It’s 3001, do you know where your heroes are? Supergirl, Wonder Woman, Ice, Guy Gardner, Fire, the Flash and Batgirl are undercover on Takron Galtas, prison planet and seat of galactic dictator Lady Styx’s empire. Their Justice League teammates having been massacred by her massively powered lackeys, the Scullions, the survivors are keeping their heads down. Kara Zor-El, utterly awesome accidental exile from the 21st century, has fallen into the leadership role, and she won’t act against their enemy without a plan. And that requires information.
Batgirl is Tina Sung, descendant of Bruce Wayne, and as becomes pretty obvious here, also Damian Wayne – she’s a cheeky bugger, unable to play the long game when she could be out kicking Scullion butt. And if it gets her killed, well, isn’t that better than cowering in a corner?
Wonder Woman is equally frustrated by inaction, but she’s an immortal; she has patience. The Flash, Teri Magnus, is a nervous wreck still, despite it being six months since the hero massacre – but then, she’ll have watched the horror unfold in slow motion. And Guy, Fire, Ice, they all have their own problems.
But does any of it really matter when Supergirl is soaring in an electrifying new outfit? Yup, I may be that shallow. I’d argue that it’s more a case of the creative team behind this book giving us a serious superhero drama with a big dollop of pure comic book joy. The depth of character as revealed though action and interaction from writers Keith Giffen and JM DeMatteis; the well-defined arc of the bigger narrative; the zestful art of illustrator Scott Kolins, colourist Hi-Fi and letterer Rob Leigh… the sheer grooviness of Justice League 3001 may be the best-kept secret in comics. The poster-worthy cover by Kolins and Hi-Fi is followed by a splash page up there with images from the Sunday SF strips of yore, and then it’s page after page of pure DC delight.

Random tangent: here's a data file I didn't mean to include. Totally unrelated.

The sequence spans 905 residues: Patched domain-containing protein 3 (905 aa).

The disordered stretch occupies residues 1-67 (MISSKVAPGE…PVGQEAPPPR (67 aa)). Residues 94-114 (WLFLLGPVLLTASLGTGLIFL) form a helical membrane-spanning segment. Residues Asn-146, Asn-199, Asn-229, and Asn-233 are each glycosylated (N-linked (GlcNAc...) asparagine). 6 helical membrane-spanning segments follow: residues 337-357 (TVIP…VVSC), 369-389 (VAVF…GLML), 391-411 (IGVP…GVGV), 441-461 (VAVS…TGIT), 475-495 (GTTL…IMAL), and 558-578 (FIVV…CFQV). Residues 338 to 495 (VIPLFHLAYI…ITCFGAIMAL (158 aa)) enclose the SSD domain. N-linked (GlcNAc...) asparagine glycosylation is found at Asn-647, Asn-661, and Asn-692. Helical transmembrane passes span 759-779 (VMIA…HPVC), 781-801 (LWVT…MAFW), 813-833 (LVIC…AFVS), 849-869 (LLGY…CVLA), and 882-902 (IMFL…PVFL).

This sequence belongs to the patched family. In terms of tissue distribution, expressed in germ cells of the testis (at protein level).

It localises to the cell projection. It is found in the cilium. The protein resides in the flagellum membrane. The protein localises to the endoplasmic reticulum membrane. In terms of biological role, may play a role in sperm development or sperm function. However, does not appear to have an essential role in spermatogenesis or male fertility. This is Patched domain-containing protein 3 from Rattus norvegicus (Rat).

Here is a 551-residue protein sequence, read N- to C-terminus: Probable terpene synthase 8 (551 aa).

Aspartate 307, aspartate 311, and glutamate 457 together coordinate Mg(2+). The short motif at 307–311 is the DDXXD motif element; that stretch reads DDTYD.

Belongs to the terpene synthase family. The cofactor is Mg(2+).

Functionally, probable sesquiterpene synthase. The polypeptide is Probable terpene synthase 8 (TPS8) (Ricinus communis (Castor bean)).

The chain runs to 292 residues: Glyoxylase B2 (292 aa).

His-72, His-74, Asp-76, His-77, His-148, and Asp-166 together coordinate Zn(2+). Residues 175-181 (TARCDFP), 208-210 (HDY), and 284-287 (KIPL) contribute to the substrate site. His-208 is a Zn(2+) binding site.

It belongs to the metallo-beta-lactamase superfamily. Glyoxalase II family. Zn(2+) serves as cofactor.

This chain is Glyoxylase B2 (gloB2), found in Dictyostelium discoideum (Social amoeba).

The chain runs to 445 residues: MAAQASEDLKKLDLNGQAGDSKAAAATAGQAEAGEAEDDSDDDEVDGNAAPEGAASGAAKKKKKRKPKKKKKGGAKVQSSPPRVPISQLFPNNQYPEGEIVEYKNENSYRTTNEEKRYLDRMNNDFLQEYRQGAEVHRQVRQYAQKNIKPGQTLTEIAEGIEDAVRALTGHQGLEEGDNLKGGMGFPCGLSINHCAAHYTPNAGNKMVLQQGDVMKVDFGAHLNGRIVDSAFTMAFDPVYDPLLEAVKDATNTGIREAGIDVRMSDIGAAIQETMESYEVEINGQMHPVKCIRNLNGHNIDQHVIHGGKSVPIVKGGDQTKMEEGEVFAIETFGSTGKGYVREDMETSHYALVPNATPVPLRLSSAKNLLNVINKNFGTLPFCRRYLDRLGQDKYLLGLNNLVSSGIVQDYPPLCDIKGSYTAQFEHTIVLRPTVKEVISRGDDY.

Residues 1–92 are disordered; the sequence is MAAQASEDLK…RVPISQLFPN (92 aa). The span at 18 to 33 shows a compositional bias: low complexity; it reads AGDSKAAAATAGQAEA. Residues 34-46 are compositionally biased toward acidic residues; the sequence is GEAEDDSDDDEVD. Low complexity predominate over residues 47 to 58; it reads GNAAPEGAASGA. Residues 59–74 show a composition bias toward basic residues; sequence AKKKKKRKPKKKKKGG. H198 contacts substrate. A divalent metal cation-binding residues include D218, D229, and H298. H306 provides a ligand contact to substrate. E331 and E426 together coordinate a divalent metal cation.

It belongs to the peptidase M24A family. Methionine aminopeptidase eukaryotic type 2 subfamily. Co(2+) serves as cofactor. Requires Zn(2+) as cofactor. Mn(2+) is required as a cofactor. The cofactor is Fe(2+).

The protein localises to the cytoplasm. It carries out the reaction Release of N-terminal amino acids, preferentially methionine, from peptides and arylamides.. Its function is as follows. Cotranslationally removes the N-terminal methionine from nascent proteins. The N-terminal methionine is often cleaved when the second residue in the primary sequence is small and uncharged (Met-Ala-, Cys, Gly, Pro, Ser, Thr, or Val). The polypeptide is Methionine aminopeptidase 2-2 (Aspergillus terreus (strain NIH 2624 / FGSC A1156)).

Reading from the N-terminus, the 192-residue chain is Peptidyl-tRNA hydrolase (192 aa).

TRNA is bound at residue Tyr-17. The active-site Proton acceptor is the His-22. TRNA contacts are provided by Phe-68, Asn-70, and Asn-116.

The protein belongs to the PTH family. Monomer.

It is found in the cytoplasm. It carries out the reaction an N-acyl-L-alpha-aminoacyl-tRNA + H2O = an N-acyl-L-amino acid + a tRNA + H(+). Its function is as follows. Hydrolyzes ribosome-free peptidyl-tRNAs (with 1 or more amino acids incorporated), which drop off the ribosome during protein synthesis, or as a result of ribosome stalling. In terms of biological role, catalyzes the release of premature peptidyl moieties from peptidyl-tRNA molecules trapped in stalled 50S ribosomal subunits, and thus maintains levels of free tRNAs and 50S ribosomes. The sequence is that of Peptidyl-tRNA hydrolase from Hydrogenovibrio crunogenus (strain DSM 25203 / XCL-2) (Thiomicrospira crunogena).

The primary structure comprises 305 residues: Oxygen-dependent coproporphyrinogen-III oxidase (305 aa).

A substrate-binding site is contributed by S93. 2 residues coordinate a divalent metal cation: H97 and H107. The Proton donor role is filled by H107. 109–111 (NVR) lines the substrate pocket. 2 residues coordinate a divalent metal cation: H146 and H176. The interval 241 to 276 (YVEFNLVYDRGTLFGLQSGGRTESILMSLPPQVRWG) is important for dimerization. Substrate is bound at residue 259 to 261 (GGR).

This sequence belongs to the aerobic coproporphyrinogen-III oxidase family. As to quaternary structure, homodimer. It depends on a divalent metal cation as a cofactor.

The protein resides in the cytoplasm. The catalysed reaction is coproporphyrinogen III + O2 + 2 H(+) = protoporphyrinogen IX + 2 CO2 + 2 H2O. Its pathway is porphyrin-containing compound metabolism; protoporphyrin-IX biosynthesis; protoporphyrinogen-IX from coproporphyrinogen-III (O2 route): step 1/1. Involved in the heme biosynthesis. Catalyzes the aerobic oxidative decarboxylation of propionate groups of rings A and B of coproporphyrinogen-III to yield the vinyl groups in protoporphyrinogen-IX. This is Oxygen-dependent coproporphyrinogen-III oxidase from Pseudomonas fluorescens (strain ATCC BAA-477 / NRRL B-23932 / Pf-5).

I will give Giffen – cos it’ll be him, count on it – a demerit for repurposing the name of a member of the Legion of Superheroes. It’s not necessary, and has me terribly worried at the nature of the motley crew which greets her as she lands on planet Naltor (yes, another LSH reference). No twisted Legion tribute act, please!
Then again, this issue does give me a location I’ve always wanted to see in DC’s thousand-years-from-now future, so that’s a win.
And the reveal of Lady Styx is a masterpiece of megalomaniacal grandeur. A book this consistently good could never irk me for long – the sheer imagination at work, the detail put into every panel… this is a comic people will be enjoying years from now. Who knows, maybe even a millennium.